Using tokens with references

When using a custom lexer, you might want tokens to hold references to the original input. This allows to use references to the input when the grammar can have arbitrary symbols such as variable names. Using references instead of copying the symbols can improve performance and memory usage of the parser.

The Lexer

We can now create a new calculator parser that can deal with symbols the same way an interpreter would deal with variables. First we need the corresponding AST :


#![allow(unused)]
fn main() {
pub enum ExprSymbol<'input>{
    NumSymbol(&'input str),
    Op(Box<ExprSymbol<'input>>, Opcode, Box<ExprSymbol<'input>>),
    Error,
}
}

Then, we need to build the tokens:


#![allow(unused)]
fn main() {
#[derive(Copy, Clone, Debug)]
pub enum Tok<'input> {
    NumSymbol(&'input str),
    FactorOp(Opcode),
    ExprOp(Opcode),
    ParenOpen,
    ParenClose,
}
}

Notice the NumSymbol type holding a reference to the original input. It represents both numbers and variable names as a slice of the original input.

Then, we can build the lexer itself.


#![allow(unused)]
fn main() {
use std::str::CharIndices;

pub struct Lexer<'input> {
    chars: std::iter::Peekable<CharIndices<'input>>,
    input: &'input str,
}

impl<'input> Lexer<'input> {
    pub fn new(input: &'input str) -> Self {
        Lexer {
            chars: input.char_indices().peekable(),
            input,
        }
    }
}
}

It needs to hold a reference to the input to put slices in the tokens.


#![allow(unused)]
fn main() {
impl<'input> Iterator for Lexer<'input> {
    type Item = Spanned<Tok<'input>, usize, ()>;

    fn next(&mut self) -> Option<Self::Item> {
        loop {
            match self.chars.next() {
                Some((_, ' '))  | Some((_, '\n')) | Some((_, '\t')) => continue,
                Some((i, ')')) => return Some(Ok((i, Tok::ParenClose, i + 1))),
                Some((i, '(')) => return Some(Ok((i, Tok::ParenOpen, i + 1))),
                Some((i, '+')) => return Some(Ok((i, Tok::ExprOp(Opcode::Add), i + 1))),
                Some((i, '-')) => return Some(Ok((i, Tok::ExprOp(Opcode::Sub), i + 1))),
                Some((i, '*')) => return Some(Ok((i, Tok::FactorOp(Opcode::Mul), i + 1))),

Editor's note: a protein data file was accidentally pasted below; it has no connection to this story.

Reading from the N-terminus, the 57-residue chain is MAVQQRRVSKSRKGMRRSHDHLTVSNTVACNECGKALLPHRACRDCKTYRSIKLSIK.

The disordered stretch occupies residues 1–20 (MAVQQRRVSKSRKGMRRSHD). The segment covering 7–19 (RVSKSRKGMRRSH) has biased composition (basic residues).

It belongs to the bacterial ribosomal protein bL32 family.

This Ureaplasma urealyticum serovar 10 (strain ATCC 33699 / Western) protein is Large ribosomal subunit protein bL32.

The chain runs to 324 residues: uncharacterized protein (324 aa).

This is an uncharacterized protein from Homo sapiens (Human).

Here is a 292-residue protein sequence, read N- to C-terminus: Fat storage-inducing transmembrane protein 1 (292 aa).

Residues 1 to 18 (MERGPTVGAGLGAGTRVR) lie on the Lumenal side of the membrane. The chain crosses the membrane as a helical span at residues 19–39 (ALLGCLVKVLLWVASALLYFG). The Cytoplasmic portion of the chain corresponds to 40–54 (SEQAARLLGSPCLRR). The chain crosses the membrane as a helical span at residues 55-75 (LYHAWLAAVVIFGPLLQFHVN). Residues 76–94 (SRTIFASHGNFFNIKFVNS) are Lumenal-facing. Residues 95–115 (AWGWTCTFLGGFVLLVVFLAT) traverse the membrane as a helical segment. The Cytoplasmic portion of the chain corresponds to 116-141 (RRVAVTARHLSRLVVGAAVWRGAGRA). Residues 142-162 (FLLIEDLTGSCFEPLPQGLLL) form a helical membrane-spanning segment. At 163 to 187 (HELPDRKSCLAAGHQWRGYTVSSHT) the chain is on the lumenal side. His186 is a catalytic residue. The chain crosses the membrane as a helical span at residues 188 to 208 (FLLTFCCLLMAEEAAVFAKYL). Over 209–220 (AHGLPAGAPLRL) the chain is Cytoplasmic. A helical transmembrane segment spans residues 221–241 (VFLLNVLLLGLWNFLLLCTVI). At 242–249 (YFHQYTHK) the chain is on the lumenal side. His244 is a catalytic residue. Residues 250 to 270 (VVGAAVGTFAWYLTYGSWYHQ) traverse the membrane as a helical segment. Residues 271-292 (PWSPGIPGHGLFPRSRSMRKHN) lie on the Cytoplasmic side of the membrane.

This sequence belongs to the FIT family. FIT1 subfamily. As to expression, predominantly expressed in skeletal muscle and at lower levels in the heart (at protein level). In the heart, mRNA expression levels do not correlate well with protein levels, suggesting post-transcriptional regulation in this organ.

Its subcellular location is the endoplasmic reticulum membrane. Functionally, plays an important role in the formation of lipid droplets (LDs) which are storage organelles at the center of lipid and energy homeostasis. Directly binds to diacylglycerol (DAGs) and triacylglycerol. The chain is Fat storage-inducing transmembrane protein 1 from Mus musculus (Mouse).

Some((i, '/')) => return Some(Ok((i, Tok::FactorOp(Opcode::Div), i + 1))),

                None => return None, // End of file
                Some((i,_)) => {
                    loop {
                        match self.chars.peek() {
                            Some((j, ')'))|Some((j, '('))|Some((j, '+'))|Some((j, '-'))|Some((j, '*'))|Some((j, '/'))|Some((j,' '))
                            => return Some(Ok((i, Tok::NumSymbol(&self.input[i..*j]), *j))),
                            None => return Some(Ok((i, Tok::NumSymbol(&self.input[i..]),self.input.len()))),
                            _ => {self.chars.next();},
                        }
                    }
                }
            }
        }
    }
}
}

It's quite simple, it returns any operator, and if it detects any other character, stores the beginning then continues to the next operator and sends the symbol it just parsed.

The parser

We can then take a look at the corresponding parser with a new grammar:


#![allow(unused)]
fn main() {
Term: Box<ExprSymbol<'input>> = {
    "num" => Box::new(ExprSymbol::NumSymbol(<>)),
    "(" <Expr> ")"
};
}

We need to pass the input to the parser so that the input's lifetime is known to the borrow checker when compiling the generated parser.


#![allow(unused)]
fn main() {
grammar<'input>(input: &'input str);
}

Then we just need to define the tokens the same as before :


#![allow(unused)]
fn main() {
extern {
    type Location = usize;
    type Error = ();
    
    enum Tok<'input> {
        "num" => Tok::NumSymbol(<&'input str>),
        "FactorOp" => Tok::FactorOp(<Opcode>),
        "ExprOp" => Tok::ExprOp(<Opcode>),
        "(" => Tok::ParenOpen,
        ")" => Tok::ParenClose,
    }
}
}

Calling the parser

We can finally run the parser we built:


#![allow(unused)]
fn main() {
let input = "22 * pi + 66";
let lexer = Lexer::new(input);
let expr = calculator9::ExprParser::new()
    .parse(input,lexer)
    .unwrap();
assert_eq!(&format!("{:?}", expr), "((\"22\" * \"pi\") + \"66\")");
}